Condition: Unrestored
Retail price when new: $125.00 (USA)
Weight: 44 lbs.
Oil/Gas Mix: 3/4pt TC oil to 2-gallons petrol
Spark Plug: Champion D-9 (Modern)

Comments:
See my comments on running the Atco above.

 

 

 

 

 

 

 

 


Here is are some links to other sites with information on the Atco Boat Impeller.

Atco Boat Impeller

Saving Old Seagulls - Non-Seagulls (Scroll down on this page)

Post Script - If you are interested in seeing Atco's lawnmowers from the time the Boatimpeller was made visit the link below. They are decidedly different from the Evinrude Lawn Boy and Locke mowers I grew up with!

Old Lawnmower Club UK - Atco 1950's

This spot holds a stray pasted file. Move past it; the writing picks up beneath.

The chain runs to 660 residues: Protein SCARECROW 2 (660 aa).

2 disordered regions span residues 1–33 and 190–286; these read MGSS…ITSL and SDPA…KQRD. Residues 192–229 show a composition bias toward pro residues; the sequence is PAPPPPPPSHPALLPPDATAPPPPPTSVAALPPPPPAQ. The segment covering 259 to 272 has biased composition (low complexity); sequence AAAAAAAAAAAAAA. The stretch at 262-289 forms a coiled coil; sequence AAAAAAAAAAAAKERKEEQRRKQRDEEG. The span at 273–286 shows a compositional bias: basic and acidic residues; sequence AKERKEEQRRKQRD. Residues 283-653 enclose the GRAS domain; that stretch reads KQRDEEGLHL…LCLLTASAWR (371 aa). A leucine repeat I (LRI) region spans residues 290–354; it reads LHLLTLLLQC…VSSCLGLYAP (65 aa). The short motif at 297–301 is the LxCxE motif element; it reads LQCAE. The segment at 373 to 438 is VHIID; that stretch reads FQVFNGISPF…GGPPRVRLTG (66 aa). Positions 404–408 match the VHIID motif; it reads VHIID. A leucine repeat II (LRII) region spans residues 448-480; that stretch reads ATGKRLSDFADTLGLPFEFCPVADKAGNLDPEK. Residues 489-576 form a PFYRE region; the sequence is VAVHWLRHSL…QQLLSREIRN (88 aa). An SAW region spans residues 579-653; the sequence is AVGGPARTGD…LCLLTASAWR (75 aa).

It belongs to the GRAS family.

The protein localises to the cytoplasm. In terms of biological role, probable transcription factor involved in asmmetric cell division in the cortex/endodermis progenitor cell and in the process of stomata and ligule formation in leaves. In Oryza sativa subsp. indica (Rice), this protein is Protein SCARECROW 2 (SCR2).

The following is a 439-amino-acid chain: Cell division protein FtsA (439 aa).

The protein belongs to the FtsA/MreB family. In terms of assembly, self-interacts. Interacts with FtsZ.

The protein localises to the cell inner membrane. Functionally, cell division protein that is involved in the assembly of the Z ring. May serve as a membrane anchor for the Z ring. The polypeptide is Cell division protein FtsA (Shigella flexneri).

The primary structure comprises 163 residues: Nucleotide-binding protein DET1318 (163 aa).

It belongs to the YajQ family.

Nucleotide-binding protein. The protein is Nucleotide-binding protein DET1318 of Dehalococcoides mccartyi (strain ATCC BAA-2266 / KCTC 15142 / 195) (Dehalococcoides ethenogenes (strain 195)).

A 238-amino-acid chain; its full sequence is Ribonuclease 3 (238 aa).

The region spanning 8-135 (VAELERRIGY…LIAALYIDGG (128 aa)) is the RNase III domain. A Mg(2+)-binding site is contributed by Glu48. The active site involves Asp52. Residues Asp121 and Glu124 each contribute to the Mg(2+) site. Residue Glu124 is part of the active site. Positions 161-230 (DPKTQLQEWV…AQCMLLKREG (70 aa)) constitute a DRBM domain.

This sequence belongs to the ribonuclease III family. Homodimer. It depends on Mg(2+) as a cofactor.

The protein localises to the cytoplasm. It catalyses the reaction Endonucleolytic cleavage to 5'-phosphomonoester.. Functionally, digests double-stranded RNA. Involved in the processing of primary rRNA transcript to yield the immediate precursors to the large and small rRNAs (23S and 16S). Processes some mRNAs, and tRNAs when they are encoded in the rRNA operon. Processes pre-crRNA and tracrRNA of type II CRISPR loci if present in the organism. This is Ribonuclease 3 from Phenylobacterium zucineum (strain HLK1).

About the Decals

In refinishing the tank and stripping away the years of paint slopped on it by the motors previous owner(s), I was stunned to have the following evidence show up! I inspected them with a magnifying glass but was unable to determine the color of the words. The tank was painted a warm white, a touch lighter than the background on this website.

I received an email from one owner in Australia who sent me a great file showing exactly what the decal should look like and that it was dark green! Here are some before & after photos.

You can click on the images to supersize them!

ATCO = 1" tall and 3 1/4" from the tip of the "A" to the end of the "O"
BOATIMPELLER = 3/8" tall and 4 1/2" from "B" to "R"

Restored motor below

My friend Bob G. has the pump attachment for his Atco. He let me borrow it, here is a photo of the unit and one of it in action. The attachment slips on in place of the lower leg and prop. It works okay, maybe a bit more volume than the Scott Atwater Bail-A-Matic. (And a lot more reliable!)